Smoke took its toll, but not as large a chunk as it did in 2017.
Statistics compiled by the Salmon Arm Visitor Centre reveal that the number of visitors to Salmon Arm in 2018 did not rebound to 2015 and 2016 highs, but the community saw more summer visitors in 2018 than the year before.
“We were once again impacted by heavy smoke from the forest fires but we didn’t suffer the heavy rains in June as we had in 2017,” says Corryn Grayston, executive director of the Salmon Arm Chamber of Commerce.
Visitor numbers in 2018 were consistently a little lower than in 2017 from January through April, and October through December. Despite 2018 being a dominant year for the Adams River sockeye run, visitor numbers were down from 2017. However, in July and August of 2018, the number of visitors was 700 and 900 higher respectively than in the summer of 2017.
One of the reasons for the high summer numbers this year was the use of the Mobile Visitor Centre, says Grayston.
Staff used the brightly coloured beach cruiser bikes to travel throughout the downtown, telling visitors about all the recreation, entertainment, shopping, food artisans and markets the town offers. Stats about the visitors were also collected and they were given a vacation planner as well as a weekly itinerary.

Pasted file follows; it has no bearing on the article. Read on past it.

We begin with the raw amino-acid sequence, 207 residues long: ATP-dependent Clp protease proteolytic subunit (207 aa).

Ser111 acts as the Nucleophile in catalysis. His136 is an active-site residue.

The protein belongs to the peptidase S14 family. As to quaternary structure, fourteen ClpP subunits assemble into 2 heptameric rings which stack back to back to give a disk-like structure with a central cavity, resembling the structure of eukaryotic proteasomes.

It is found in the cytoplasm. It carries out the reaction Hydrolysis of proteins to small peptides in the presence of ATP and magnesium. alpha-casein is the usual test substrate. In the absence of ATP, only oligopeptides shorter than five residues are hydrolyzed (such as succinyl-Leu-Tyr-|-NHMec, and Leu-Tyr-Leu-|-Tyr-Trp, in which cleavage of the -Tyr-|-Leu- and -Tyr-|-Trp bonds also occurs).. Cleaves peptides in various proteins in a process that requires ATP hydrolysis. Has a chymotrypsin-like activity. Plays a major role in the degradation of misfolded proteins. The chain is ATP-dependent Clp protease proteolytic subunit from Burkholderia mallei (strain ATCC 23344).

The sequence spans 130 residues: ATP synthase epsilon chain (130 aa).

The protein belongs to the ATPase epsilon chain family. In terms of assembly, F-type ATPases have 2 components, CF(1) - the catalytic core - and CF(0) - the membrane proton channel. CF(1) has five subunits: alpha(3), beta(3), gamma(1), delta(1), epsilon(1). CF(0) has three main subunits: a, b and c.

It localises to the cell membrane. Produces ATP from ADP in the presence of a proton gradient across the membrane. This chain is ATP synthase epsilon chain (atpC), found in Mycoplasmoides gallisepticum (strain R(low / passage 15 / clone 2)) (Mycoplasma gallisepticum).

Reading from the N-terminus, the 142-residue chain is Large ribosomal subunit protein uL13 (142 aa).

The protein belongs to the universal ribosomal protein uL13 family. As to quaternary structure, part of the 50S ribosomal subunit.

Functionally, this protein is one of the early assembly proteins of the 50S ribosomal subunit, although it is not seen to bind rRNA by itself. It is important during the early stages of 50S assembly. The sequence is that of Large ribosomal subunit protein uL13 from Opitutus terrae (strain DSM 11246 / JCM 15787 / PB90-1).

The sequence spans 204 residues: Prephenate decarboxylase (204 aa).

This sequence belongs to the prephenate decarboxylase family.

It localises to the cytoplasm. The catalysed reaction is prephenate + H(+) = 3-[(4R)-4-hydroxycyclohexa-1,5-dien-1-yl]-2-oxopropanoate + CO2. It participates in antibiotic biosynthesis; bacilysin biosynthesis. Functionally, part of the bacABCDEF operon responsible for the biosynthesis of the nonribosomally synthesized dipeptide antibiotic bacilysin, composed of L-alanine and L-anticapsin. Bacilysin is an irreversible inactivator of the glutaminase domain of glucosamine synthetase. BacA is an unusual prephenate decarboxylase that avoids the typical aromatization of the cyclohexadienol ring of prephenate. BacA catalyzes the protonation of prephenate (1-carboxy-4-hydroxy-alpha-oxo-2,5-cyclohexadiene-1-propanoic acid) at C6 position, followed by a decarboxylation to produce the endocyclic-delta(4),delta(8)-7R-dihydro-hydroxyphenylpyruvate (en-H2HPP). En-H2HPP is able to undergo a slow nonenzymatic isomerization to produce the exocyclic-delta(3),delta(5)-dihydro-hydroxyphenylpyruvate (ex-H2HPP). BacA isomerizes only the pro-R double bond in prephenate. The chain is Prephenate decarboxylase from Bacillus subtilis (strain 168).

Leaving the bikes at home in favour of a car, chamber staff would also drive farther afield to campgrounds and beaches such as Sandy Point, Pierre’s Point, Hidden Valley, Salmon Arm Camping Resort, Herald Park and Canoe Beach, to spread the word about local amenities.
“It’s so well-received when we go out to the campgrounds,” says Grayston. “A lot of the people might be regulars and might not be aware of all the events for the week.”
Where visitors reached by the Visitor Centre came from did not change much from 2017 to 2018. Visitors from B.C. were top, followed by people from Salmon Arm. Next were visitors from Alberta, then Europe, the United States, Canada and Asia/Australia. One improvement was that more visitors stayed for two- and three-night stays than in 2017.
In total, 12,832 visitors connected with the Visitor Centre in 2018, down slightly from 12,941 in 2017.
“I’d like to see us up where we were in 2015, 2016,” says Grayston. “I would still say it’s a pretty good year. What we’re finding is, we need to be connecting with tourists where they’re gathering. That’s why we created the Mobile Visitor Centre.”
Regionally, the Thompson-Okanagan was third in B.C. in terms of visitors, behind Vancouver Island in first place and Vancouver Coast & Mountains in second.